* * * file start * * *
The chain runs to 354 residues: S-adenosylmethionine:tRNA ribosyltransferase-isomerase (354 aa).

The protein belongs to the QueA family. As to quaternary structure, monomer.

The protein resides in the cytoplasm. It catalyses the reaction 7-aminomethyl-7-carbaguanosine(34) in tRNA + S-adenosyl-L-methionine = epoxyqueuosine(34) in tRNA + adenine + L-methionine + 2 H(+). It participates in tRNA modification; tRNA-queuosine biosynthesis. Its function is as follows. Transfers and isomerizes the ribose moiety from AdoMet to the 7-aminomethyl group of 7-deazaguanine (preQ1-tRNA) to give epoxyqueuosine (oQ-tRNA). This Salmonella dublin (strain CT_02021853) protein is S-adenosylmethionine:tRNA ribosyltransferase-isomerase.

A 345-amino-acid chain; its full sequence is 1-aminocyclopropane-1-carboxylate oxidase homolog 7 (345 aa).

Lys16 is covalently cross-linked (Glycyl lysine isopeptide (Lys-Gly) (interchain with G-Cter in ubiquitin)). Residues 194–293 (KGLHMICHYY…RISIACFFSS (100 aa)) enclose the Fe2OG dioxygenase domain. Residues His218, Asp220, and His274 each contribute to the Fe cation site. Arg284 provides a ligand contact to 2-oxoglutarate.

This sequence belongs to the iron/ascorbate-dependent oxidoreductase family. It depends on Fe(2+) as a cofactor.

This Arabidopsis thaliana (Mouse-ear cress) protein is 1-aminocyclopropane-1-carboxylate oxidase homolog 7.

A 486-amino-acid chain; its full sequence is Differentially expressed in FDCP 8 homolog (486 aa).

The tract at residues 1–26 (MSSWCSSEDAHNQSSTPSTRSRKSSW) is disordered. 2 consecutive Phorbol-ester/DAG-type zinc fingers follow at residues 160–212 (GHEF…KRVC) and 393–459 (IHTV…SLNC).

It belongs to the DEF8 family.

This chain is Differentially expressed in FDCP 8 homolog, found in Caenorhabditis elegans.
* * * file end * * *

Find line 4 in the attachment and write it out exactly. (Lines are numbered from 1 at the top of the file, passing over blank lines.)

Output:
A 345-amino-acid chain; its full sequence is 1-aminocyclopropane-1-carboxylate oxidase homolog 7 (345 aa).